Pioneer creates a lot of factual and ob doc programmes with quite fast turnarounds. How important is it to keep up to date with the news?
It’s really important – obviously so with fast turnaround documentaries about very recent events. But it’s also important to keep up to date with current affairs in general, and advances in scientific research and theories. It’s important to have a holistic approach to this, as ideas can be generated from many different, often at first glance unrelated, events in the news.
You recently transmitted a doc about the Oklahoma Tornado. How did you go about gaining access and incorporating sometimes sensitive content?
As Pioneer have long made programmes about such events and the science behind them, we have strong well-established relationships with scientists and experts in the field who often work very closely with authorities in the aftermath of such disastrous events. Most professional and expert entities involved in such events are keen that people are educated about such phenomenon so gaining access is usually relatively easy (though not always!). We ensure our production crews are sensitive, and experienced in dealing with sensitive subjects, especially when communicating with people who’ve suffered first hand. We also have a responsibility to ensure we are always factually correct and work hard to ensure experts in the field can approve of what we say.
When crewing up, what 3 key things do you look for in freelancers?
Relevant experience, enthusiasm and flexibility!
What was your ‘big break’ into television?
I left university and needed work – I took work at a temping agency as a production secretary/runner at a sports production company and slowly worked my way up. I realised early on I like the idea of co-ordinating and moved onto that as the opportunity arose.
What are your favourite TV shows at the moment?
I’m a big fan of shows like The Killing and Top of the Lake – not sure what that says about me!! But I’ve always loved watching documentary, especially ones which explain complicated things like atomic physics, space science and cutting edge medicine, in an engaging and interesting way – teaching me things I never learnt at school…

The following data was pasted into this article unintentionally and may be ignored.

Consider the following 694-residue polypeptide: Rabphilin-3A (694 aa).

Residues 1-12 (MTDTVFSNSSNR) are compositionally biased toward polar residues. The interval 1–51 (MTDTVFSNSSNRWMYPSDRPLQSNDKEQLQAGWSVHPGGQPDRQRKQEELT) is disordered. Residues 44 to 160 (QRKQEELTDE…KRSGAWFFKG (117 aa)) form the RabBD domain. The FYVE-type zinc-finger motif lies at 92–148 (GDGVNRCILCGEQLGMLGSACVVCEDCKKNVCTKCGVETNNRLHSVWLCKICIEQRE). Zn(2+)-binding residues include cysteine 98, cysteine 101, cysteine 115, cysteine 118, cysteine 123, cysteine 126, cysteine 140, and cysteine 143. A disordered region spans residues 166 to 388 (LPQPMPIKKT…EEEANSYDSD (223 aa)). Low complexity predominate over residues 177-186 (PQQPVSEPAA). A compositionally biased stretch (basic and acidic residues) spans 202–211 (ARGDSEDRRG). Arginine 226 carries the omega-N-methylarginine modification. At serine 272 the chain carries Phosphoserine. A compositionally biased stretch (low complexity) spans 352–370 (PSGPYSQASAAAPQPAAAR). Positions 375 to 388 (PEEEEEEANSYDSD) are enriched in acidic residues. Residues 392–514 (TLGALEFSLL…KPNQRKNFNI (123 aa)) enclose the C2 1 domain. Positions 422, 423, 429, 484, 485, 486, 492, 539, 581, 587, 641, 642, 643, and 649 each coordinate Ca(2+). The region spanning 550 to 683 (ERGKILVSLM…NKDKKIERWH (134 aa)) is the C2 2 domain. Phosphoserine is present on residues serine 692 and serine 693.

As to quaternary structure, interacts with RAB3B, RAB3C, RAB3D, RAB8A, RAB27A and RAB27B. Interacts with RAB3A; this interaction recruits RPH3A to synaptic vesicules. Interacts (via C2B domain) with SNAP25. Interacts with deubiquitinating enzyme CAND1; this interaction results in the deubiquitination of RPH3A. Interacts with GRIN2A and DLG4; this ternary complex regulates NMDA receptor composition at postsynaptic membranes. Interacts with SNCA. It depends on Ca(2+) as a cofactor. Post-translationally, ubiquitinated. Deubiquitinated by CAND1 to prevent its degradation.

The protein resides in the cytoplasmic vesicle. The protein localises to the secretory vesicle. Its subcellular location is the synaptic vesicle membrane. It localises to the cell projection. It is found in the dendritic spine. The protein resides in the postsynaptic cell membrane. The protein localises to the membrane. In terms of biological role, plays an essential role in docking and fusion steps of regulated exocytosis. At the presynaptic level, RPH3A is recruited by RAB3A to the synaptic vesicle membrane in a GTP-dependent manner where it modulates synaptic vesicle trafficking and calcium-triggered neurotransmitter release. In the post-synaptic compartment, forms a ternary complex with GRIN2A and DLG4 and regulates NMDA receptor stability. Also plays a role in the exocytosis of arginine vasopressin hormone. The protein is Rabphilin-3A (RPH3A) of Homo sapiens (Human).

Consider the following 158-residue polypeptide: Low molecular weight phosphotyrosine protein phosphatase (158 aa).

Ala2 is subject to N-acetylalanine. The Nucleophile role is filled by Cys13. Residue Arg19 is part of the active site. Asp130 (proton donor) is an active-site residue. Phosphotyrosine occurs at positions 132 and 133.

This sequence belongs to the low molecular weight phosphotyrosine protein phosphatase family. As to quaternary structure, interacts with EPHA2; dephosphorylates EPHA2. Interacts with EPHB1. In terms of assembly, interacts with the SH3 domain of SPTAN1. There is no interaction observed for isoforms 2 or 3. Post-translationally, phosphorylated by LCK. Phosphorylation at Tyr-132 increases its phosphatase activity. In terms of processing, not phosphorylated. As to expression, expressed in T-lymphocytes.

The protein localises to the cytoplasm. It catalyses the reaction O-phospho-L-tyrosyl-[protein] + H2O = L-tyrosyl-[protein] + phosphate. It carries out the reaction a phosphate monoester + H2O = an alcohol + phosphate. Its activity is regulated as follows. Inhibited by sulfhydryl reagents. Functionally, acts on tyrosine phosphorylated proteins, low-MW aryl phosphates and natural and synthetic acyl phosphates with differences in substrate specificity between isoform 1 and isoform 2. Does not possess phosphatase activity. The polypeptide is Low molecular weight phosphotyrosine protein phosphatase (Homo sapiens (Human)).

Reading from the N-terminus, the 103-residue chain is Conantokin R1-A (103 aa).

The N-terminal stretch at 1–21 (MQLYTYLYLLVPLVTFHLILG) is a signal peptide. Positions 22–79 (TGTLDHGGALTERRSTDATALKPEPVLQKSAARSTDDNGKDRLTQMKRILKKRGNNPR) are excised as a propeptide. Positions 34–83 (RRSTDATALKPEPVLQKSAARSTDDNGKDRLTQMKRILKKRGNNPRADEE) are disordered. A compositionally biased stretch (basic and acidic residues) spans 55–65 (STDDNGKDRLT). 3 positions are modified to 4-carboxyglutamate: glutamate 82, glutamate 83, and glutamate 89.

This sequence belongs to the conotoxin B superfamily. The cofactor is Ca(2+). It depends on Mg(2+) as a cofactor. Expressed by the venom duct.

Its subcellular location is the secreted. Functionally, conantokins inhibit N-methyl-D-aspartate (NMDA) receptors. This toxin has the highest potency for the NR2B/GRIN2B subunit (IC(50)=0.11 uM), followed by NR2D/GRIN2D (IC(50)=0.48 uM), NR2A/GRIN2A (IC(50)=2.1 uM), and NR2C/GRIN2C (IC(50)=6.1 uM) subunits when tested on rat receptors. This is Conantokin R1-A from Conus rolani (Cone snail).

What would be your advice be to freelancers looking to move into Production Manager roles?
The job is very varied so take the opportunity to work on as many different projects as you can, keep abreast of changes in technology, be willing to multitask and think laterally. Always work with not against, editorial, and learn from every experience. And keep a contacts book!
Pioneer has quite a big market in the US. How does the demands between the US and UK change?
Aside from editorial differences, for production management the most obvious difference is in the amount of delivery paperwork and material the US market demands!
How do you handle managing on screen talent?
In the same way I deal with all colleagues – remain aware that everyone on the team, from the runner to senior execs and on-screen talent, has needs and responsibilities. I think it’s really important to always remember that making television needs teamwork. No one person is the most important, or the least important – having said that, the on-screen talent is sometimes the biggest reason people will choose to watch a particular programme. Budgets and schedules are so tight these days and everyone plays an important part in making programmes.
You’ve worked at a range of different production companies and broadcasters, what do you like best about working at Pioneer?
Pioneer makes the kind of programmes I’ve always enjoyed watching, which makes me feel very lucky. But most of all it’s the people at Pioneer – hard working, fun, friendly and supportive folk, a company full of opportunity if you work hard and take part.